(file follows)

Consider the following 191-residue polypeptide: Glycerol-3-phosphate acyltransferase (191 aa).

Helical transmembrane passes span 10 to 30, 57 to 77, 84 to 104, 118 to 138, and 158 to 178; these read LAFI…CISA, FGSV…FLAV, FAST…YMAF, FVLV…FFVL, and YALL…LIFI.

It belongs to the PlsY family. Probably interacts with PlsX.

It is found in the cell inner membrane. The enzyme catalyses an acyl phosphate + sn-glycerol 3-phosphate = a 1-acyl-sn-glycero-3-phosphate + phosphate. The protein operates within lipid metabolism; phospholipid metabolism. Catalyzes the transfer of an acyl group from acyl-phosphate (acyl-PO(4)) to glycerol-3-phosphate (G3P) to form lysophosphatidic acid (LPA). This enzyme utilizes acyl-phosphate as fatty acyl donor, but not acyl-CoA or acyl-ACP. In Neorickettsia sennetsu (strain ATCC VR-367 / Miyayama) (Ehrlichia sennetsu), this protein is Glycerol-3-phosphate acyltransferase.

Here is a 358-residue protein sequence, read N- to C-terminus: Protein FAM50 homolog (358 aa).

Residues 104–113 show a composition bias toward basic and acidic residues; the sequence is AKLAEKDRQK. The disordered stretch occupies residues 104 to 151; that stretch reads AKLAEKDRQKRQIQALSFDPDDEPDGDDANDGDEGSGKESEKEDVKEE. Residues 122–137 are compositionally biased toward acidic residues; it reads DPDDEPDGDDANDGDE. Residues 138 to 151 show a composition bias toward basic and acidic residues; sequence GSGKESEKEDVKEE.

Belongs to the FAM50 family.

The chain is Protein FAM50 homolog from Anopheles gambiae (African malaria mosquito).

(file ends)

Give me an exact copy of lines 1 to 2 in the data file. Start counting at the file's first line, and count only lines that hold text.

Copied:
Consider the following 191-residue polypeptide: Glycerol-3-phosphate acyltransferase (191 aa).

Helical transmembrane passes span 10 to 30, 57 to 77, 84 to 104, 118 to 138, and 158 to 178; these read LAFI…CISA, FGSV…FLAV, FAST…YMAF, FVLV…FFVL, and YALL…LIFI.